Governor’s assist of invoice raises questions

Before Governor Asa Hutchinson voted on legislation last week to remove a public commission from control of local teams responding to child abuse cases, she sent a letter to members of the commission – including several members of the executive branch – soliciting them Support the bill.

The letter, as well as the governor’s public support for House Bill 1499, raised questions of conflict of interest given the close association between the nonprofit that would perform the commission’s duties and First Lady Susan Hutchinson, who sits on the nonprofit’s board of directors.

Under applicable law, the Arkansas Child Abuse, Rape, and Domestic Violence Commission and its staff are responsible for coordinating child advocates, law enforcement officers, health professionals, and prosecutors – collectively known as multidisciplinary teams – who respond to reports of child abuse and services for victims.

Under HB1499, oversight of the multidisciplinary teams would be given to the Arkansas Children’s Nonprofit, which is one of the groups that are part of the multidisciplinary teams. The nonprofit’s website states that their services include victim support and advocacy. Conducting forensic interviews; and providing medical exams and therapies.

The governor denied any conflict on Friday, saying in a statement: “First ladies always have initiatives or concerns that they support. Of course, the governor also supports the cause.”

The Arkansas Democrat Gazette received a copy of the governor’s letter at the request of the public records after it was sent to members of the commission.

In the letter, Hutchinson stated that he “fully supports” HB1499, adding that the first lady “worked hard”. The governor said in the letter that he had spoken to Chancellor Cam Patterson of the University of Arkansas for Medical Sciences, where the commission sits, and had been “assured” that the UAMS would not oppose the bill.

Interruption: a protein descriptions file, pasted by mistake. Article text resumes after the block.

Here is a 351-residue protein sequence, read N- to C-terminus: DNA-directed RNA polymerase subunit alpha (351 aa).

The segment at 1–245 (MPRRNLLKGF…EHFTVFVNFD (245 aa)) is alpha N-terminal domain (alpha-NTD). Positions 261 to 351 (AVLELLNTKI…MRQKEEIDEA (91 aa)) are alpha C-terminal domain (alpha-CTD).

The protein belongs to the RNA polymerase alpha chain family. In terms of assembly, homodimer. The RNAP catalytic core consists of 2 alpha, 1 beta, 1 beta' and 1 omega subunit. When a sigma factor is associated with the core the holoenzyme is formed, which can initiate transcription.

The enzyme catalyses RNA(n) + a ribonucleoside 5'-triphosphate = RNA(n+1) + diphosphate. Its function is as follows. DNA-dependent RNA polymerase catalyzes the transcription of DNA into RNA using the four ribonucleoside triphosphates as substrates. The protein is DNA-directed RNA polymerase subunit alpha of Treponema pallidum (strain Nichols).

“I ask you to join me in supporting this endeavor as we work together to improve our response to our most precious people,” the governor said in the letter.

The bill is sponsored by Rep. Charlene Fite, R-Van Buren, and Senator Jonathan Dismang, R-Beebe, who both serve on the Advisory Boards for Children’s Advocacy Centers in Arkansas. When the bill went through the house by 74 votes to 11 on Tuesday, Susan Hutchinson watched from the visitors’ gallery above the chamber.

Neither the bill sponsors nor Susan Hutchinson reported receiving any income from their positions with Arkansas Children’s Advocacy Centers.

All three said they saw no conflict of interest in supporting HB1499.

“I’m a 24-hour volunteer for the state, seven days a week,” Susan Hutchinson told a reporter last week, noting that she is involved in other community and charities. She praised the work of Children’s Advocacy Centers in Arkansas and said the group would be more efficient at distributing money for local services than UAMS.

“It cuts out the middleman, it will be a lot cheaper, and it will be in the hands of you [Children’s Advocacy Centers] People who are involved with working in the field and working with the kids, “said Susan Hutchinson.